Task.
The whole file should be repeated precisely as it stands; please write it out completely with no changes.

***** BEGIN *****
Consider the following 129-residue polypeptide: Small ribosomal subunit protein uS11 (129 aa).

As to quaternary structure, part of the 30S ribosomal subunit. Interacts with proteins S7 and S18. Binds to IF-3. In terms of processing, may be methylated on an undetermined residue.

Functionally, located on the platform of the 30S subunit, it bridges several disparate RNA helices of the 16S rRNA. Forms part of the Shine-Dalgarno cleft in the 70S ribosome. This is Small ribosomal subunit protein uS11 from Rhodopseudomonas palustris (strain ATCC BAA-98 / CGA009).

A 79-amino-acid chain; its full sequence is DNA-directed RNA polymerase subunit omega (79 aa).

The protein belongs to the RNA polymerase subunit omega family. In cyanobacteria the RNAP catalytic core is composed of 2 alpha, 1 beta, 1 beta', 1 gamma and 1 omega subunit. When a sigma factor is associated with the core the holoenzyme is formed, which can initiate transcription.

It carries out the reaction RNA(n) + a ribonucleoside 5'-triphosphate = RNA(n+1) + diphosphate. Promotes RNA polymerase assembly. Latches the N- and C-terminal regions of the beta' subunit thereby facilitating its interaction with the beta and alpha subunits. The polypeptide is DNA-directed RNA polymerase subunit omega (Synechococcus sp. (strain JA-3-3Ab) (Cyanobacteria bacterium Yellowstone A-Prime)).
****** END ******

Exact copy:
Consider the following 129-residue polypeptide: Small ribosomal subunit protein uS11 (129 aa).

As to quaternary structure, part of the 30S ribosomal subunit. Interacts with proteins S7 and S18. Binds to IF-3. In terms of processing, may be methylated on an undetermined residue.

Functionally, located on the platform of the 30S subunit, it bridges several disparate RNA helices of the 16S rRNA. Forms part of the Shine-Dalgarno cleft in the 70S ribosome. This is Small ribosomal subunit protein uS11 from Rhodopseudomonas palustris (strain ATCC BAA-98 / CGA009).

A 79-amino-acid chain; its full sequence is DNA-directed RNA polymerase subunit omega (79 aa).

The protein belongs to the RNA polymerase subunit omega family. In cyanobacteria the RNAP catalytic core is composed of 2 alpha, 1 beta, 1 beta', 1 gamma and 1 omega subunit. When a sigma factor is associated with the core the holoenzyme is formed, which can initiate transcription.

It carries out the reaction RNA(n) + a ribonucleoside 5'-triphosphate = RNA(n+1) + diphosphate. Promotes RNA polymerase assembly. Latches the N- and C-terminal regions of the beta' subunit thereby facilitating its interaction with the beta and alpha subunits. The polypeptide is DNA-directed RNA polymerase subunit omega (Synechococcus sp. (strain JA-3-3Ab) (Cyanobacteria bacterium Yellowstone A-Prime)).